Battling Against Tobacco

Anti-tobacco activists and civil society organisations have long been campaigning against the manufacture of tobacco products because of their highly addictive and carcinogenic nature.

Published: 04th February 2014 10:28 AM  |   Last Updated: 04th February 2014 10:28 AM   |  A+A-

Anti-tobacco activists and civil society organisations have long been campaigning against the manufacture of tobacco products because of their highly addictive and carcinogenic nature. According to the Global Adult Tobacco Survey (GATS 2010), released by the Union Ministry of Health and Family Welfare in October 2010, more than one-third (35 per cent) of adults in India use tobacco in some or the other form, including about 29 per cent in Andhra Pradesh itself.  

The Price Stabilisation Fund Trust of India pegs the country as the second largest producer of tobacco in the world and as it turns out, Andhra Pradesh is one the highest producers of tobacco in the country. After continued protests, AP finally became the 17th state in India to ban tobacco products under the Food and Safety Act in January 2013. But anti-tobacco champion, Dr Vijay Anand Reddy, director, Apollo Cancer Hospital, says that the ban has not been enforced strictly. To push his agenda  forward, he has been on a fast since Monday.

“If you drive across the city, you will see that all the pan shops are still selling tobacco products. Gutkhas and pan masalas are freely being sold without anybody monitoring them. It is up to the Food and Safety Commissioner to look after this. Unfortunately, the Food and Safety Commission does not have an enforcement team in place, so they cannot keep a check on every pan store in the city. I feel that this responsibility must be given to the GHMC and the police department to ensure such products are not sold,” he shares.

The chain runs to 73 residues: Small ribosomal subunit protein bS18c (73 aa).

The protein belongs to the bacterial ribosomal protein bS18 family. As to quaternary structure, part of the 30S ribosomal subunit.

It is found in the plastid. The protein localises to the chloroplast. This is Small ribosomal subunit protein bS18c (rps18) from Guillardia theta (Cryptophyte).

“The ban has been in place for over an year now. We had filed a PIL and orders were given by the court to immediately enforce the ban. However, it needed to be renewed on December 28, 2013 but was not done so until two weeks ago. Now, even though there is a ban in place, it is not being implemented in the state since everybody is worried about the political situation in the country,” explains the 53-year-old.

As the Chairman for CURE Foundation, a cancer prevention initiative, Dr Vijay has been a vociferous anti-tobacco advocate since he began practising oncology.

The doctor feels that Gutka manufacturers are extremely powerful financially and exploit the leniency shown by the government. “The Gutka manufacturers are financially very strong. They are looking to exploit the loose ends in the government. Just because everybody is busy with the current political situation in the state, it doesn’t mean that everything comes to a standstill and important causes are ignored. We are continuing our fight against tobacco and have already contacted the Police Department, Food and Safety Commission and the GHMC,” he shares.

Today being World Cancer Day, Dr Reddy and his team will stage a peaceful protest to ensure that the ban on tobacco products is observed stringently. “We are holding a peace camp near Indira Park from 9 am as a sign of protest. People from ‘The Voice of Tobacco Victims’ will also be present. I will be fasting as well so that they will implement theban,” he adds.

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